I put Middle Earth Journal in hiatus in May of 2008 and moved to Newshoggers.
I temporarily reopened Middle Earth Journal when Newshoggers shut it's doors but I was invited to Participate at The Moderate Voice so Middle Earth Journal is once again in hiatus.

Saturday, August 26, 2006

Oh Katherine!

I haven't posted on Katherine Harris because it's not nice to make fun of people with severe disabilities. But she has entered an alternate universe that makes George W. Bush's universe look almost normal.
Rep. Harris Condemns Separation of Church, State
Rep. Katherine Harris (R-Fla.) said this week that God did not intend for the United States to be a "nation of secular laws" and that the separation of church and state is a "lie we have been told" to keep religious people out of politics.

"If you're not electing Christians, then in essence you are going to legislate sin," Harris told interviewers from the Florida Baptist Witness, the weekly journal of the Florida Baptist State Convention. She cited abortion and same-sex marriage as examples of that sin.
Rather than comment on this myself I will leave it to Ed Morrissey
The founding fathers never intended for religion to be banned from the public square, but they certainly didn't create a theocracy, either. Secular laws allow for all people to unite in a just and open society, where all religions can practice openly without fear of government suppression. People of faith can and should serve in elected office, and of course they should apply their values to the decisions they make on our behalf, but that doesn't equate to rejecting secular law for temporal government.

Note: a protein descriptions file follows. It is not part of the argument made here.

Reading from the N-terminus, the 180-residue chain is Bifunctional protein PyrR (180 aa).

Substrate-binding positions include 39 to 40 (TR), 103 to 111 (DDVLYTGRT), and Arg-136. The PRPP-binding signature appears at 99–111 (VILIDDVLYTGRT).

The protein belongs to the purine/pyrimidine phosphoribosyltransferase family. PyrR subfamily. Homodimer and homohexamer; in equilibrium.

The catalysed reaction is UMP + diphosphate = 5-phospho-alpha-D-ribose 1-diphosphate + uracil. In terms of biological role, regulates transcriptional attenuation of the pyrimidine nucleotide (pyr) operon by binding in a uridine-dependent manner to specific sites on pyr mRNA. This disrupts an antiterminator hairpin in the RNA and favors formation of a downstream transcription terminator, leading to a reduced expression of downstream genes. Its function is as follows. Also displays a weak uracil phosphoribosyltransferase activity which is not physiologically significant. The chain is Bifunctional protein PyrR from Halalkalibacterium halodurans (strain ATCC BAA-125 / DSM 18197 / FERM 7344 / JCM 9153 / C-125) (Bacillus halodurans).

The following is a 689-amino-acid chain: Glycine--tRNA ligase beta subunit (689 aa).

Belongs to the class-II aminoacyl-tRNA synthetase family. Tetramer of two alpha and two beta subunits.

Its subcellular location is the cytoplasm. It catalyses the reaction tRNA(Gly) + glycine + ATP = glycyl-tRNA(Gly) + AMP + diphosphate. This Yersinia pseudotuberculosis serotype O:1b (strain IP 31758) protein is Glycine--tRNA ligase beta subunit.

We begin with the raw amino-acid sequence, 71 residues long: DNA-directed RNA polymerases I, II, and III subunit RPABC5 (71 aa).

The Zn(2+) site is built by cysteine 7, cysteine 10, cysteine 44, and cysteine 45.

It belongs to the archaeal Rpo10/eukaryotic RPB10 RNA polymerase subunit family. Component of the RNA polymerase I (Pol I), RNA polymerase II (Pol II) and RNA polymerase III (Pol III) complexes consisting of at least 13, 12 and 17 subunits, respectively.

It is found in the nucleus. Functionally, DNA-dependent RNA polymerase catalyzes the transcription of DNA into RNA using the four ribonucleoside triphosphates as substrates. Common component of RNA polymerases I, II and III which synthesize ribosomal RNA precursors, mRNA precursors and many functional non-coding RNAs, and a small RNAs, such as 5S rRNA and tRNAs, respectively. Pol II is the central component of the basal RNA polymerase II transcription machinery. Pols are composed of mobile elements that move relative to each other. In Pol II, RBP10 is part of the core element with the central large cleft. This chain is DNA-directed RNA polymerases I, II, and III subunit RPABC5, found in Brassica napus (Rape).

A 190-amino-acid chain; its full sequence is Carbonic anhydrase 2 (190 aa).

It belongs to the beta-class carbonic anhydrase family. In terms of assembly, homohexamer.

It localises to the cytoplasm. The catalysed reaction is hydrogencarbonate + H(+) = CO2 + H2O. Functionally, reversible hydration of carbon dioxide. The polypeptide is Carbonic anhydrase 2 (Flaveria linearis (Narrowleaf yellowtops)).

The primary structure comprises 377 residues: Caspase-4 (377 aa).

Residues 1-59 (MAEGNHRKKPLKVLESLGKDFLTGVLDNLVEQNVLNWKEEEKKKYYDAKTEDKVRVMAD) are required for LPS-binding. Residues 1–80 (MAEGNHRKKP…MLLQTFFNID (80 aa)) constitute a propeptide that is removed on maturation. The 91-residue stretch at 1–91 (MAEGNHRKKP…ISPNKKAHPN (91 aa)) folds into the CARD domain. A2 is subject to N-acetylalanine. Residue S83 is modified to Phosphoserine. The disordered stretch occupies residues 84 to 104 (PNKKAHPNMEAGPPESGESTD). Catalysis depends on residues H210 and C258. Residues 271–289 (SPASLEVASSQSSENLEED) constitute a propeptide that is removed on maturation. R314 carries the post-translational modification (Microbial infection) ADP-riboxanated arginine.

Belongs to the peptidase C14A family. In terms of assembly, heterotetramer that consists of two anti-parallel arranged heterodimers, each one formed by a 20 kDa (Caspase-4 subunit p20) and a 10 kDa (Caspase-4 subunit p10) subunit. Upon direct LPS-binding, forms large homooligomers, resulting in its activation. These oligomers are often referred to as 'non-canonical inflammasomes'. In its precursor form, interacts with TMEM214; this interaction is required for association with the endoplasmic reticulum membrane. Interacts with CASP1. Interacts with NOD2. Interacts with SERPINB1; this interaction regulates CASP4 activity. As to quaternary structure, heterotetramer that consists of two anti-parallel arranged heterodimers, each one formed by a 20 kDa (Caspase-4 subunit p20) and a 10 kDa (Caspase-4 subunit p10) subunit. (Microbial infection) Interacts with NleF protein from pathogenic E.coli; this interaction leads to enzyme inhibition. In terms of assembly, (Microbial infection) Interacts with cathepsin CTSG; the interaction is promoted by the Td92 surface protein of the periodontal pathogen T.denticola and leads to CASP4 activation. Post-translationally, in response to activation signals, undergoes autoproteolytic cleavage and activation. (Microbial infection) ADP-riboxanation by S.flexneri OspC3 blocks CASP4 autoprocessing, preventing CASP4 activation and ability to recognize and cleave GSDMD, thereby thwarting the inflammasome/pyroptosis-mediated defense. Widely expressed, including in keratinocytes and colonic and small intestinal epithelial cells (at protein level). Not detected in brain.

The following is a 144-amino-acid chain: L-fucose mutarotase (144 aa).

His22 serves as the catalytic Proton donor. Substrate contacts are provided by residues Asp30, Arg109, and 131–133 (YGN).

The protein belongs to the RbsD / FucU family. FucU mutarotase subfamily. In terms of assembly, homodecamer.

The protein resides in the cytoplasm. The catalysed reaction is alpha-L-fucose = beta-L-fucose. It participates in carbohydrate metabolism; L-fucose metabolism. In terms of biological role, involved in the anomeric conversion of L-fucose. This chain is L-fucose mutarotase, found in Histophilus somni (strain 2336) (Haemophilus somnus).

It's hard to understand what Harris means in her assertion that the founders never intended to create a nation of secular laws. The very first entry in the Bill of Rights states that "Congress shall make no law respecting an establishment of religion[.]" That doesn't mean that people have to be barred from religious expression in public, but it very clearly states that the new nation would stay out of the business of faith. The creators of the Constitution understood that this would bar them from passing anything but secular laws, and with just a century between them and the Roundhead revolt, that's exactly what they had in mind.

Besides, Christians aren't the only people who avoid sin, and not even all of us do that enough. Jews share the same sense of sin and atonement, and modern and moderate Muslims do as well. Atheists also understand the social issues involved in sin, even if they reject the concept of spiritual offense. In fact, if one wants to see what happens when someone puts a government in charge of stamping out sin, one only has to look as far as the Taliban.
Thank you Ed - I mean it.

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